“Although I’m great at giving a weather forecast, I’m a little rusty giving a scientific presentation,” Watts said Friday.

During a scientific workshop this week in Boulder, Colo., Watts presented his research on hundreds of weather stations used to help monitor the nation’s climate.

The preliminary results show Watts and his volunteers have surveyed about a quarter of the 1,221 stations making up the U.S. Historical Climatology Network. Of those, more than half appear to fall short of federal guidelines for optimum placement.

Some examples include weather stations placed near sewage treatment plants, parking lots, and near cars, buildings and air-conditioners — all artificial heat sources which could affect temperature records…

…The research received new prominence, being cited in articles and commentary on global warming after a recent recalculation of global and U.S. temperatures at NASA’s Goddard Institute for Space Studies. After adjusting for a discrepancy between two weather data sets, the recalculated data showed that 1934 was the “hottest year” on record for the United States, rather than 1998.

Although the change was a slim fraction of degree, Watts expressed concern that the numbers being talked about by the media and the public may not be fully accurate. He said his goal is to ensure the science is correct.

It’s upon this type of evidence and strong consensus that climate change alarmists want to reshape society and create massive economic disruption. Are we really sure that’s a good idea?

It’s been at least a few months since I admitted abandoning all of my principles and ethics in favor of rolling around in great piles of filthy Exxon lucre, and I’ll be honest with you here – I haven’t even gotten so much as a thank you note from Rex Tillerson. Meanwhile, Al Gore appears to have offset his carbon emissions by planting a forest of magical money trees, and it’s HARVEST TIME, BABY!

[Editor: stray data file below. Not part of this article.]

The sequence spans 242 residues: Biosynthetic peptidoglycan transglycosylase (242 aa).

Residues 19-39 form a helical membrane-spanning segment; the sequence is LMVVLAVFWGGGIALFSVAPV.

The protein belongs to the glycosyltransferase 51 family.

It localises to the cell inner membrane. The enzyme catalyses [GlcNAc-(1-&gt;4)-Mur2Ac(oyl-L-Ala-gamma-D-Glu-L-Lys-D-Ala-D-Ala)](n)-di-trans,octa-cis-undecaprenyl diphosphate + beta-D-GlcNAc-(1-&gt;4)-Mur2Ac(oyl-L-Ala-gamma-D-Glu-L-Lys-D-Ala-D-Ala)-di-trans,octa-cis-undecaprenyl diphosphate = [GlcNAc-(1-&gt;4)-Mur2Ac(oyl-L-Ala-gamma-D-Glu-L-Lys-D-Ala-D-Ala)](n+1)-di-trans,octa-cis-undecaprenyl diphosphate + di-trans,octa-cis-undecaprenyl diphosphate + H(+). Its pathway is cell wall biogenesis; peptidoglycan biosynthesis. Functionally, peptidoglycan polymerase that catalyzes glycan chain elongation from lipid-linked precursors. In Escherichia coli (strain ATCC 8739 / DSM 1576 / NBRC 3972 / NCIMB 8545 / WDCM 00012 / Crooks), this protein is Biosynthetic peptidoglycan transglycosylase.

Not too long ago, a premier ad agency wouldn’t touch a campaign warning about the effects of global warming, fearing backlash from the automakers and oil companies that keep Madison Avenue’s lights on. But now one of the most hotly contended pitches out there is for the Alliance for Climate Protection, the organization formed last year by Al Gore.

Four elite agencies — Crispin Porter & Bogusky, Bartle Bogle Hegarty, the Martin Agency and Y&R — are squaring off for the business and are expected to present to the former vice president himself early next month, according to executives familiar with the review. The budget for the “historic, three-to-five-year, multimedia global campaign,” as the request for proposals puts it, is contingent on how much money the alliance raises. Media spending will likely be more than $100 million a year.

So the next time you hear about all the millions of dollars being funneled to climate change skeptics, keep in mind that those puny millions are going up against a half-billion dollars in advertising alone on the other side of the issue. Heck, if I were really in this for cash, I’d be as hysterical as James Hanson

Blog author: E. Calvin Beisner
posted by on Friday, August 24, 2007

A letter to the editor in today’s Atlanta Journal-Constitution in response to two op-eds in that paper: “Global Warming: No urgent danger; no quick fix,” by Patrick J. Michaels and “Global warming: Don’t take skeptics at face value,” by John Sibley.

A taste: “Sibley the politician resorts to ad hominem attack on those with whom he disagrees. Michaels the scientist appeals to evidence.” Scroll down to the second letter to see the whole thing.

Jeff Jacoby, writing yesterday in the Boston Globe, takes a pleasant stroll down memory lane:

INTRODUCING Newsweek’s Aug. 13 cover story on global warming “denial,” editor Jon Meacham brings up an embarrassing blast from his magazine’s past: an April 1975 story about global cooling, and the coming ice age that scientists then were predicting. Meacham concedes that “those who doubt that greenhouse gases are causing significant climate change have long pointed to the 1975 Newsweek piece as an example of how wrong journalists and researchers can be.” But rather than acknowledge that the skeptics may have a point, Meacham dismisses it.